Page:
Uncontested election features two new board members and returning supervisor and clerk

RENSSELAERVILLE — As it was in 2019, so it is again in 2021: Rensselaerville’s election was completely uncontested, meaning all candidates endorsed by a party have made their way into or stayed in office. 

Supervisor John Dolce, a Democrat, ran for re-election on the Democratic, Conservative, and Republican lines. He won 461 votes, with four people writing in for someone else.

Clerk Victoria Kraker also sought re-election on those same lines, and received 484 votes, with three people writing in.

Political newcomers Edward Van Auken and Peter Sommerville ran for town board on both the Republican and Conservative lines, to replace Deputy Supervisor Jason Rauf, a Republican who ran instead for highway superintendent, and Marion Cooke, a Conservative, who is retiring.

Van Auken received 367 votes and Sommerville received 342. Eleven people wrote in. 

Rauf, for highway superintendent, received 387 votes with six people writing in.

Only Rauf and Sommerville could be reached by The Enterprise for a pre-election interview this week. Rauf’s responses were reported in a separate profile earlier this month. 



Dolce, a Queens native, was appointed supervisor in 2018 to replace former Supervisor Steven Pfleging who resigned after he was charged with grand larceny for stealing more than $13,000 from the town (he later pleaded guilty to petit larceny).

Dolce was first elected to the post in 2019. Before he was appointed supervisor, Dolce was a councilman, a post to which he was also initially appointed, in 2016. 

He’s the owner of several businesses that share the name Town Line and also owns Shepard Farms, in Westerlo, which is leasing land to a solar company that installed two large arrays there, to the chagrin of some residents in that town. 

Altogether, Dolce’s board has been mostly reactive, dealing with issues as they arise. He told The Enterprise in 2016 that he is “not really into politics.” 

The supervisor makes $16,500 annually. 



Sommerville, a Republican who turned 68 the day after the election, told The Enterprise this week that he originally wanted to run for highway superintendent, having experience in construction, but decided he didn’t want to run against Rauf.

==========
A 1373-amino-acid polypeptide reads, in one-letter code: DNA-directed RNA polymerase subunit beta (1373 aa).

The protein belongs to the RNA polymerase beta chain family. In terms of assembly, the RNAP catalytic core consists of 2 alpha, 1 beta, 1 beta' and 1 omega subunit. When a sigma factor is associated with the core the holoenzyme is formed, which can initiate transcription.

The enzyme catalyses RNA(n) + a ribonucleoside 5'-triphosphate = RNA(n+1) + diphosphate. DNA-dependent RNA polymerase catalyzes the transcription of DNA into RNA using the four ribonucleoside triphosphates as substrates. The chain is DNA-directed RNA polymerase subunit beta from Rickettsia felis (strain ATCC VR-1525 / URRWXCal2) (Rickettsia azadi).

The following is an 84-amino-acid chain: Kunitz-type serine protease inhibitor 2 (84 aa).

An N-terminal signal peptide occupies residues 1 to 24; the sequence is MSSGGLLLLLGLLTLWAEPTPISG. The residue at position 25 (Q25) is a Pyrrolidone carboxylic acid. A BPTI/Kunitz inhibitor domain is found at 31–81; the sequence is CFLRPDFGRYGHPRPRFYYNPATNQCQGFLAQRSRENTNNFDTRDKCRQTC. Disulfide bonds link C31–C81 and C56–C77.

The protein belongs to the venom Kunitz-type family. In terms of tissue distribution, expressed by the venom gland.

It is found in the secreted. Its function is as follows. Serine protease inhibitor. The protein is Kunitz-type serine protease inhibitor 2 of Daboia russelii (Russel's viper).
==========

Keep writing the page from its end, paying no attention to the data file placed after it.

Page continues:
Instead, he’s running for town board as a way to “get a little more involved in the town,” he said, adding, “I wish I had something a little more exciting to say.”

This will be his first time in elected office. Besides the 22 years he spent in construction, Sommerville spent 20 years as a charter boat captain on the Great Lakes. He also farms, he said.

On the town board, Sommerville said he wants to keep the town on the path it’s on, since he doesn’t see many pressing concerns.

“I’m not going into it with any great goals,” he said. “I think the town is in pretty good shape, and I want to keep it that way.”

Instead of an agenda, Sommerville is running on values. 

“I know it sounds pretty basic and stupid, but I just want to do what’s right, regardless of party affiliation,” he said, “ … I want to make decisions that are informed by logic and common sense.”

Councilmembers in Rensselaerville make $4,000 annually. 



Kraker was first elected as town clerk in 2013, and before that had been town justice and court clerk. 

“I love the clerk’s job,” she told The Enterprise in 2017. “I love helping people ... It’s a small town so you have that personal touch. You see people face-to-face and ask, ‘How is your mom doing?’”

At the time, Kraker, who has an associate’s degree in computer science from Columbia-Greene Community College, was a self-employed farrier, meaning she put shoes on horses, along with other hoof-related tasks. She said her goal for the past four years was going to be to make various town processes more efficient and organized.

A full-time employee, the Rensselaerville clerk earns $36,720 annually.

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